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Two-year road trip inspires new album
David Wilcox performs Friday in Buford
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0724Wilcox-Right On Time

"Right on Time" by David Wilcox from his new album "Airstream"

What doesn't kill you will make you stronger.

Which means that, after surviving two years driving around the country in an Airstream camper with his wife and then-12-year-old son, musician David Wilcox ended up with an album of strong, introspective music.

Wilcox will perform songs from his new album, "Airstream," at 37 Main in Buford on Friday. He said he'll perform with no set list, letting his musical Rolodex and the vibe of the crowd dictate which way the music moves him.

The panoramic vistas of national parks and the quality family time allowed Wilcox to tread in much deeper subjects for this "Airstream" album, he said in a recent phone interview. The song "Three Brothers," for example, tells the story of Middle East turmoil; "Falling for It" takes a stab at political deception.

But despite these intense subjects, the musical arrangements are simple and subtle - just one man and his acoustic guitar.

"There is a whole sort of voice and guitar arrangement to them," Wilcox said. "The songs are about coming home, and I don't mean a home in a house, I mean a home in this life."

And while on first listen the music sounds a bit melancholy, Wilcox added there's an undercurrent of learning and of living life.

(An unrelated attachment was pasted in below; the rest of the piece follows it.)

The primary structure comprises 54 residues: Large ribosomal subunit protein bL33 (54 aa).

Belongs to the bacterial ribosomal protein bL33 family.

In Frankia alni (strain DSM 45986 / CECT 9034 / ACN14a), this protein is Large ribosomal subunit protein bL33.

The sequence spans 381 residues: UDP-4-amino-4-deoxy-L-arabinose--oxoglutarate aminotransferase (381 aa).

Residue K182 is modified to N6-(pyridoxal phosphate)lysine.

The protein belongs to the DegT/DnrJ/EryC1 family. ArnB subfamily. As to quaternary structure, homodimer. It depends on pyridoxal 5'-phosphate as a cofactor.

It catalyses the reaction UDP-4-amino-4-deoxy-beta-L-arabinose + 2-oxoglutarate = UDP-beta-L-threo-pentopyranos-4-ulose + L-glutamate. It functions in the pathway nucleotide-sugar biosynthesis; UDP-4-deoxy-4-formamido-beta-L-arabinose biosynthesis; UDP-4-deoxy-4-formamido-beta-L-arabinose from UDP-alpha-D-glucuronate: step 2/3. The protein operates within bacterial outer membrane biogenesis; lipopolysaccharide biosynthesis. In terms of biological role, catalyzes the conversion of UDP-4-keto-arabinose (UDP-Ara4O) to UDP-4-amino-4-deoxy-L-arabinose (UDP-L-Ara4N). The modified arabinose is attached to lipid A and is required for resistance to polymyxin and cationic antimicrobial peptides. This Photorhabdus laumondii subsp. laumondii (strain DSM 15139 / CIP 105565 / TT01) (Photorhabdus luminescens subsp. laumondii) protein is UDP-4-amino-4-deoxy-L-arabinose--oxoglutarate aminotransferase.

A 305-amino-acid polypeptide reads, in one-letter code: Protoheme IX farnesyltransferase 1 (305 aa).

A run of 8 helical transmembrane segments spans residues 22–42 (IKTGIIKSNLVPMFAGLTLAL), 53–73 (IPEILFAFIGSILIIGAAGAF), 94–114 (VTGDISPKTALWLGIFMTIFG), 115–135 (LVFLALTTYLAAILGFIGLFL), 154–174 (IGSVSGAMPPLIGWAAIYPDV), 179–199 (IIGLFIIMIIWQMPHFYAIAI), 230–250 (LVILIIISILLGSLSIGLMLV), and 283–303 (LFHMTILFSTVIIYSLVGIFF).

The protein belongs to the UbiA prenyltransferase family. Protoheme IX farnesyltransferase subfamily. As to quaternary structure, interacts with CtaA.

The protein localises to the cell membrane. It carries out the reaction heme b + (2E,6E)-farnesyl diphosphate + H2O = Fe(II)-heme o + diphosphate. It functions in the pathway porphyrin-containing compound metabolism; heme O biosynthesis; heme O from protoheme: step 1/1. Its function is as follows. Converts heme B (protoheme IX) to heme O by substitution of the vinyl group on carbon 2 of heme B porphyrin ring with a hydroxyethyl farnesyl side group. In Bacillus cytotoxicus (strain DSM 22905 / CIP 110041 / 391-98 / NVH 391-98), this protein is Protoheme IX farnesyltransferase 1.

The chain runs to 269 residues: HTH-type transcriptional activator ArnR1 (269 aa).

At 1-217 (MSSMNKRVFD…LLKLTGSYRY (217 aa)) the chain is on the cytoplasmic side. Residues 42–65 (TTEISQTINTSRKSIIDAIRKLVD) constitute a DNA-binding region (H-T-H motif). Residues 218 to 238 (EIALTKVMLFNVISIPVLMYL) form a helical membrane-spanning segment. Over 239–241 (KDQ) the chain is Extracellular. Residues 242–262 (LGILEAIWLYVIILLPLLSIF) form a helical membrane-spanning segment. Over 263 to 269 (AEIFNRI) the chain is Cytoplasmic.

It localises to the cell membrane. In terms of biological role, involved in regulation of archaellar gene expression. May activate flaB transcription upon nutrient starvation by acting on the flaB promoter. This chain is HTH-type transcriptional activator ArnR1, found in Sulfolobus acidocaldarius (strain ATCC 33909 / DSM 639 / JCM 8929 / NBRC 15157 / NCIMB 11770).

"There a song, ‘Perfect Storm,' that's looking at things we might call adversity in life," he said. "That's where our teacher shows up. That's where life shows us what we can become."

And not only did the retro camper help inspire the songs on the album, but it also turned into the recording studio once it was time to make the album.

Wilcox said he liked the idea of having the album recorded in the trailer, too, so they hooked everything up to see what it would sound like and, well, "For these songs, for this kind of cozy feel, it sounded great."

That's also the feeling Wilcox said he'll be going for on Friday night.

"Music has been a real wake-up for my heart," he said. " ... When I'm playing for people, I'm really focusing on where we are right now. I want to play the songs they need."

The trip in the Airstream allowed for lots of time for conversations, singing around campfires and getting to know people. And all of that helped construct the songs for the album, he said.

Plus, it was good for family time.

"We were out for two years, and it was a lot less music and more just being with the family. It was an amazing thing," he said, adding that it was also a good way to keep a solid relationship with his son, now 15. "I really think that skipping the seventh grade was crucial to keeping his heart open."

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